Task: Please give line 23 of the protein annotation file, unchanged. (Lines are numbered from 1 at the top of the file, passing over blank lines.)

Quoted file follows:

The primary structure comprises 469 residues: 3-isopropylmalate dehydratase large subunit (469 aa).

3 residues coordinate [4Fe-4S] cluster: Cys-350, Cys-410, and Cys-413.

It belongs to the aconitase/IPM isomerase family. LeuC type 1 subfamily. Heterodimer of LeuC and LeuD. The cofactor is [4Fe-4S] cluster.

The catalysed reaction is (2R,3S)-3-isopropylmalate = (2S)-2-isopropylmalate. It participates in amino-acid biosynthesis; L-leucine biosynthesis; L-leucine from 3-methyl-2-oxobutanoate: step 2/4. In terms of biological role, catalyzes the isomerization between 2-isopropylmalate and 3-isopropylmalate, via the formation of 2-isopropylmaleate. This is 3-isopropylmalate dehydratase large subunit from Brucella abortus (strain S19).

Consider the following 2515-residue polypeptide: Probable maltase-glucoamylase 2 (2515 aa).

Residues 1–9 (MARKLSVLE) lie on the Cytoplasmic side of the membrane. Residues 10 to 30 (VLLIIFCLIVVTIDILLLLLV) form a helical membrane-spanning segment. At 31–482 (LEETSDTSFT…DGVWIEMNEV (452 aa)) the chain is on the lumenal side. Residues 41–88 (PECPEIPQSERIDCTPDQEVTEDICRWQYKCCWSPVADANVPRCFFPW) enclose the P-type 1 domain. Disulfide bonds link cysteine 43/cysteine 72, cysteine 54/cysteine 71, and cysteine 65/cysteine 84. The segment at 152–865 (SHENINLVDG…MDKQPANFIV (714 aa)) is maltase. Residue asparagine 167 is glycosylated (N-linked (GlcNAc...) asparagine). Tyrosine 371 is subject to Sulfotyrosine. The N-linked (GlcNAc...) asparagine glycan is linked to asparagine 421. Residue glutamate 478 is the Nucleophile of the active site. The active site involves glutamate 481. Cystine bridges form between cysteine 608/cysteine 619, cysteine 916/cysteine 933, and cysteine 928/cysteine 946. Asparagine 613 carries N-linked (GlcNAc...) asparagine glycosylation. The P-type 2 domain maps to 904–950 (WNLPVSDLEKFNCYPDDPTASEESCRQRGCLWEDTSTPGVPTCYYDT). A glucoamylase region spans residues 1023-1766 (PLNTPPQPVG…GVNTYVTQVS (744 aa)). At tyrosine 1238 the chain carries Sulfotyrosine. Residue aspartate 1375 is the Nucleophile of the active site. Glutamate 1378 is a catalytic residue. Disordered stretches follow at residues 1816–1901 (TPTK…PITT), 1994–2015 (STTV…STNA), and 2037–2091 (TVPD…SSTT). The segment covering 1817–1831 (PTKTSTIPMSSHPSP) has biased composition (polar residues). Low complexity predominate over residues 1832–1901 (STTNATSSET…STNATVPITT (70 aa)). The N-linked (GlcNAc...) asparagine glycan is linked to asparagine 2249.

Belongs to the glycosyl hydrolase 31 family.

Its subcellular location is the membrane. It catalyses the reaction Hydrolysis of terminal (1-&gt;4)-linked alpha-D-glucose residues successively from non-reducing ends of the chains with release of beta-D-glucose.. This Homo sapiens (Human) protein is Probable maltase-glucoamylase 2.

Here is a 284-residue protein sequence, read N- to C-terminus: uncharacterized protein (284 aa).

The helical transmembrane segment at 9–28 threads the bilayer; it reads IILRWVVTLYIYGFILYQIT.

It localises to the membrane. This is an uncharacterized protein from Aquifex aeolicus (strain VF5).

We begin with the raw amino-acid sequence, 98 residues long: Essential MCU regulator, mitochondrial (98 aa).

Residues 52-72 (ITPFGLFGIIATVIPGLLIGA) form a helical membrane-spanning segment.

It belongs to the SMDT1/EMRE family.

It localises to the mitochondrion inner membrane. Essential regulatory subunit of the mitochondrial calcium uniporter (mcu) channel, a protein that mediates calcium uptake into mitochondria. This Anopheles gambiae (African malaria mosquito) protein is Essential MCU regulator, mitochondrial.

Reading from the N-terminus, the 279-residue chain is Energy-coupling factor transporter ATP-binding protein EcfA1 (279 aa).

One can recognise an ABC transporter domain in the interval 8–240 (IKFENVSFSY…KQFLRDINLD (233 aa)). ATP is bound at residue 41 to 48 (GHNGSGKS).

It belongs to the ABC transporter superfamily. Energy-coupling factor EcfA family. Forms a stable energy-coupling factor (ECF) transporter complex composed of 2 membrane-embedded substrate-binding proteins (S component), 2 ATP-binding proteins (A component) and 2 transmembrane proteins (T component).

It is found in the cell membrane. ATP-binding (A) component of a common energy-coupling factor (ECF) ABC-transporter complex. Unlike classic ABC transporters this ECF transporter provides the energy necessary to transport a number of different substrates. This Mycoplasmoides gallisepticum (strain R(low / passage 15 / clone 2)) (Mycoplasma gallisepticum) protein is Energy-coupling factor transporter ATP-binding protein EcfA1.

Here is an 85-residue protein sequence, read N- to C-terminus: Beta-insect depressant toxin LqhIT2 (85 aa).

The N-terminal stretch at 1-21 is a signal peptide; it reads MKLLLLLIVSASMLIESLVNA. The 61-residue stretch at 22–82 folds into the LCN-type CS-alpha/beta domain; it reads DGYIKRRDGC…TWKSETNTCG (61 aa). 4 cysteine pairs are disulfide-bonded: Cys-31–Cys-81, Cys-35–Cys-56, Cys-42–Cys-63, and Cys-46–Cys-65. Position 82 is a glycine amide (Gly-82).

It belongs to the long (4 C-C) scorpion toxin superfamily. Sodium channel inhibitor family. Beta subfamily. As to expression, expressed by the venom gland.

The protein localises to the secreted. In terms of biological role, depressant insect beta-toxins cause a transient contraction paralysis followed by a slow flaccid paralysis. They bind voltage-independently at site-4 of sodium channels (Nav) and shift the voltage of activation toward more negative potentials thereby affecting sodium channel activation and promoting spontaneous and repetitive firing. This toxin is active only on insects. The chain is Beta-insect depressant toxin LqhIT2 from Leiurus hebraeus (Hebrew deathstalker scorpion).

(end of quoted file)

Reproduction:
The protein localises to the secreted. In terms of biological role, depressant insect beta-toxins cause a transient contraction paralysis followed by a slow flaccid paralysis. They bind voltage-independently at site-4 of sodium channels (Nav) and shift the voltage of activation toward more negative potentials thereby affecting sodium channel activation and promoting spontaneous and repetitive firing. This toxin is active only on insects. The chain is Beta-insect depressant toxin LqhIT2 from Leiurus hebraeus (Hebrew deathstalker scorpion).